Sorry about the missing links in the latest MSDN Flash editorial that I wrote! I posted it as it should have been linked up below:
With the great launch of Visual Studio 2010 and Windows Azure last week I thought I’d use this editorial to talk about some of the enhancements to the web development platform that is aligned to the new VS2010 release.
ASP.NET 4 and Visual Studio 2010 includes lots of new features and improvements that enable you to easily build, deploy and manage great Web sites. For more information please visit the ASP.NET 4 and Visual Studio 2010 spotlight page.
One thing that I want to call out is that ASP.NET MVC 2 is now built-into VS 2010 and ASP.NET 4, and provides a great way to build web sites and applications using a model-view-controller based pattern.
I personally had never taken the time to learn or understand MVC so over the last couple of weeks I took up the challenge of getting started.
I found Scott Hanselman’s video on How to Best Learn ASP.NET MVC a great place to start, followed by these resources:
- What’s New in ASP.NET MVC 2 (document)
- What’s New in ASP.NET MVC 2 (video)
- The (new) ASP.NET MVC website
- The HaaHa Show: Microsoft ASP.NET MVC Security with Haack and Hanselman
- Building a Next-Generation Web Application with Microsoft ASP.NET MVC 2 and jQuery
- Beyond File | New Company: From Cheesy Sample to Social Platform
One of the big announcements at MIX in Las Vegas is that Microsoft announced that they are investing in jQuery as their primary technology for client browser scripting. Part of this includes contributing back to jQuery through the same approval process as any other contributor. Stephen Walther has more details on his blog post, Microsoft, jQuery, and Templating.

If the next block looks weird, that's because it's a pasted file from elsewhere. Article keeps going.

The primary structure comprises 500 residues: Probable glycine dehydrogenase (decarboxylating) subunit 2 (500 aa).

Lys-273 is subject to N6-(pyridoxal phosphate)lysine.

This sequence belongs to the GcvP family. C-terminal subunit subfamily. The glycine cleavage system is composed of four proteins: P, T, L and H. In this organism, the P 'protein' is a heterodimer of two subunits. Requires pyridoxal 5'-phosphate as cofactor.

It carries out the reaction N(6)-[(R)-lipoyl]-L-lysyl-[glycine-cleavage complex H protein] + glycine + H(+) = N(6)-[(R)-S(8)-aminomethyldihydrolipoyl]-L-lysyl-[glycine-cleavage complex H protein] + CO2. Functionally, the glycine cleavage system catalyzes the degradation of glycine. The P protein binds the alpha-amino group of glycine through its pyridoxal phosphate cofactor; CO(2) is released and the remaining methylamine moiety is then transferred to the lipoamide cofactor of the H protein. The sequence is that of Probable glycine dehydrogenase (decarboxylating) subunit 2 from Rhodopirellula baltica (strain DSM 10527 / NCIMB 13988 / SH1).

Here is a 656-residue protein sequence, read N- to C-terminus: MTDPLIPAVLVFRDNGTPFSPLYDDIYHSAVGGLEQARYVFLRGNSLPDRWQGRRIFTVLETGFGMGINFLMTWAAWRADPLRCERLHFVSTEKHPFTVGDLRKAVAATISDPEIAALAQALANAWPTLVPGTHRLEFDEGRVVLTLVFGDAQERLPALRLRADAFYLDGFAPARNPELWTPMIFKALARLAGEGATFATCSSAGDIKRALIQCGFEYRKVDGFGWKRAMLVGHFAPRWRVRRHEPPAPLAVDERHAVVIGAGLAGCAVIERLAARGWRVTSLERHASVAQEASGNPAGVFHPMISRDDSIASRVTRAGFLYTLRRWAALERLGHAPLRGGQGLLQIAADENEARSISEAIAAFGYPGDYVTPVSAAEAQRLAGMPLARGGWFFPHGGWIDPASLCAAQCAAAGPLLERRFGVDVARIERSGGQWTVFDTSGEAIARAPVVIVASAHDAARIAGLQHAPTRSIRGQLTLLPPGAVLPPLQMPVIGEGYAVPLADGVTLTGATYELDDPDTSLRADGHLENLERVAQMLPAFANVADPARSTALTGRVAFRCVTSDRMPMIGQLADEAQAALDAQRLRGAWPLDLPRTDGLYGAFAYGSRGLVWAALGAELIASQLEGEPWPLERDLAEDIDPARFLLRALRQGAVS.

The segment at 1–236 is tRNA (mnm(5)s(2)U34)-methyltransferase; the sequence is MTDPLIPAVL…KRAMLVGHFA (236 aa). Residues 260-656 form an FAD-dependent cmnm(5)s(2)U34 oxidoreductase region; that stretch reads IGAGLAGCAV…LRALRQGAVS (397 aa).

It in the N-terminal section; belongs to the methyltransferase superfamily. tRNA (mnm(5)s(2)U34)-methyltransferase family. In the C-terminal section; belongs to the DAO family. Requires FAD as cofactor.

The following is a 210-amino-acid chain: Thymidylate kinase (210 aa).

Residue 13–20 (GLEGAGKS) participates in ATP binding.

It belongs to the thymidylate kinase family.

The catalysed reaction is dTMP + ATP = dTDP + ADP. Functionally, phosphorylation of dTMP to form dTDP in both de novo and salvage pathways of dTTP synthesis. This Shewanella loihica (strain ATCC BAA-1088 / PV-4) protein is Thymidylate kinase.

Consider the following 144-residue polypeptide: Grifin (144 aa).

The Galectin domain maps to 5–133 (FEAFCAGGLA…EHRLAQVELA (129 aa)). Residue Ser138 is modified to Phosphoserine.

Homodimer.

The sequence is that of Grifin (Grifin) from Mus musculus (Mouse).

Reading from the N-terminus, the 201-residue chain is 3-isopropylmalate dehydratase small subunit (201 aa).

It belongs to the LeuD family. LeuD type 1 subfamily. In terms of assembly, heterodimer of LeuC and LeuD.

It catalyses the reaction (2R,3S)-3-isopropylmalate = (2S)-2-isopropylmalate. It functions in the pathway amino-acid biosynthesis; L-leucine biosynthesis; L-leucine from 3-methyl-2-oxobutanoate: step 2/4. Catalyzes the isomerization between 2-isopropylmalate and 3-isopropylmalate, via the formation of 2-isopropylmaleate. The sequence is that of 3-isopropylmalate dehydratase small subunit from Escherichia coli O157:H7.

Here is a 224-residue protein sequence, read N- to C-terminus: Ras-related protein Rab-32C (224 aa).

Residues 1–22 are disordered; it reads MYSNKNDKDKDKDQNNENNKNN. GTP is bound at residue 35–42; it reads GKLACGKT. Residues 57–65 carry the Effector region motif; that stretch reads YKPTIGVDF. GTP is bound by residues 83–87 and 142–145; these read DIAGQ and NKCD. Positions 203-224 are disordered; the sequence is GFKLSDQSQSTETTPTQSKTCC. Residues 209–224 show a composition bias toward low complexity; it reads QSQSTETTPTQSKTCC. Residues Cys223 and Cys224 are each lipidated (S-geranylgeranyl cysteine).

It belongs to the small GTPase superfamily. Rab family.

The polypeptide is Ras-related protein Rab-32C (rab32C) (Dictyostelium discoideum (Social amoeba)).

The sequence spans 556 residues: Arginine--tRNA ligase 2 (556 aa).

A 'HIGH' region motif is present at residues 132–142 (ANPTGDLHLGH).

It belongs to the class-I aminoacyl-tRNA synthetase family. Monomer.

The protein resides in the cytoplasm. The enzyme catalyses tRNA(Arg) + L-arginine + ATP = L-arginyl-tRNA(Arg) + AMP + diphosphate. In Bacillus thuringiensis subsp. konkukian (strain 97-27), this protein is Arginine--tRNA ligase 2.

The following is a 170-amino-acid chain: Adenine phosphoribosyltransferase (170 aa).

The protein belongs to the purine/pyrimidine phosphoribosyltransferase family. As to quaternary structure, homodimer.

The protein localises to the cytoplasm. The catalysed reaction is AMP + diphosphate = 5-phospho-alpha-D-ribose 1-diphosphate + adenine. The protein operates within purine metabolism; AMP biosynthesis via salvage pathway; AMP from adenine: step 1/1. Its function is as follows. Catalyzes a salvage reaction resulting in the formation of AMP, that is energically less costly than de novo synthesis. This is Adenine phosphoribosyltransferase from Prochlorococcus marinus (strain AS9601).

For those of you with a bit more jQuery under your belts you may be interested in Elijah Manor’s Six Things Every jQuery Developer Must Know session from MIX.
Scott Guthrie has a blog series that covers in some depth ASP.NET MVC2. He promises in his post an updated end-to-end tutorial built entirely with ASP.NET MVC 2 (much like the NerdDinner tutorial that he wrote for ASP.NET MVC 1).
Also an MVC Music Store has been released on CodePlex demonstrating how to use ASP.NET MVC 2 features.
MVC Music Store is a tutorial application built on ASP.NET MVC 2. It’s a lightweight sample store which sells albums online, demonstrating ASP.NET MVC 2’s productivity features and data access via Entity Framework 4. See what you can do with MVC 2 in under 1000 lines of c# code!
Also of interest is the ‘The Orchard Project’ an open source CMS built on ASP.NET MVC 2.
With the upcoming support for HTML5 in IE9 I think now is the time to start looking at these web technologies if you haven’t already.